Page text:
Jacqueline Froelich

KUAF Reporter, "Ozarks at Large" and NPR Correspondent

Jacqueline Froelich is an investigative journalist and has been a news producer for KUAF National Public Radio since 1998. She covers politics, the environment, energy, business, education, history, race and culture. Her radio segments have been nationally syndicated. She is also a station-based national correspondent for NPR in Washington DC., and recipient of eight national and state broadcast awards. 

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Courtesy / Central EMS


In recognition of National Emergency Services Week, Northwest Arkansas Central EMS, which provides emergency ambulance services to Fayetteville and most of Washington County, is launching a new awareness campaign and celebrating a 40th anniversary. Chief Becky Stewart is encouraging county residents to consider enrolling in Central EMS cost-saving Paramedic Ambulance Membership Plan.

On today's show, we have the latest information from the governor's daily coronavirus briefing. Plus, we find out about a legislative effort in Washington, D.C. that aims to help local news outlets across the country that are struggling to make ends meet during the pandemic. We also hear from two local organizations about why they need volunteers and sponsors for their gardening projects. And, we head to Rome. Sort of.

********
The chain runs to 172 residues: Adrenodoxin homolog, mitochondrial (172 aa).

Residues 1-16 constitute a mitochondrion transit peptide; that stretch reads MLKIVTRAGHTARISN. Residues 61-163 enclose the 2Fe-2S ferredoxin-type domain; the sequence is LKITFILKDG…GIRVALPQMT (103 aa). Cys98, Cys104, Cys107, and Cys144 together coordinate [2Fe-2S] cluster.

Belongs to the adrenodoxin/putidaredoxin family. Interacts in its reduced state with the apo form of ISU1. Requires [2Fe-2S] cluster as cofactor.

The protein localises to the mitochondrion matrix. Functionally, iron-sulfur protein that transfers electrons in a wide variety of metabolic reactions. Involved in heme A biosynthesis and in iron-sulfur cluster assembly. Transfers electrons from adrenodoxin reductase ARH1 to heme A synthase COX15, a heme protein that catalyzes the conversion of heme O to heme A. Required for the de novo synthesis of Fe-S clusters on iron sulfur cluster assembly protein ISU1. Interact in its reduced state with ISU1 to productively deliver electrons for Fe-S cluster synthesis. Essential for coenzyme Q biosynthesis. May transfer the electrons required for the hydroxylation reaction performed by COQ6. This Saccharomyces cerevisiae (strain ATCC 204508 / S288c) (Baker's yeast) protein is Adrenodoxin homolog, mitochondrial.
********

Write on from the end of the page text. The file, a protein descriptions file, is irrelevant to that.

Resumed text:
J. Froelich / KUAF

In our latest Business As Unusual feature, Tyler Eck, proprietor of Honed In NWA, sharpens everything from cutlery to garden tools. He demonstrates his trade inside his mobile workshop on historic Rutherford Farm in rural northwest Fayetteville where patrons can safely drop off items.

On today's show, we have the latest information from the governor's daily coronavirus response briefing. Plus, we take a look at the issues surrounding the state's rollout of both the Pandemic Unemployment Assistance and Arkansas Ready for Business programs. And, we speak with the organizers of Special Olympics Arkansas as the organization celebrates its 50th anniversary. 

J. Froelich / Ozarks at Large

Tens of thousands of self-employed Arkansans have encountered obstacles over the past weeks applying online and by phone for federal Pandemic Unemployment Assistance cash payments. Recipients were promised relief this week. But over the weekend the PUA web portal had to be shut down after a coding problem was discovered, adding a new layer of controversy.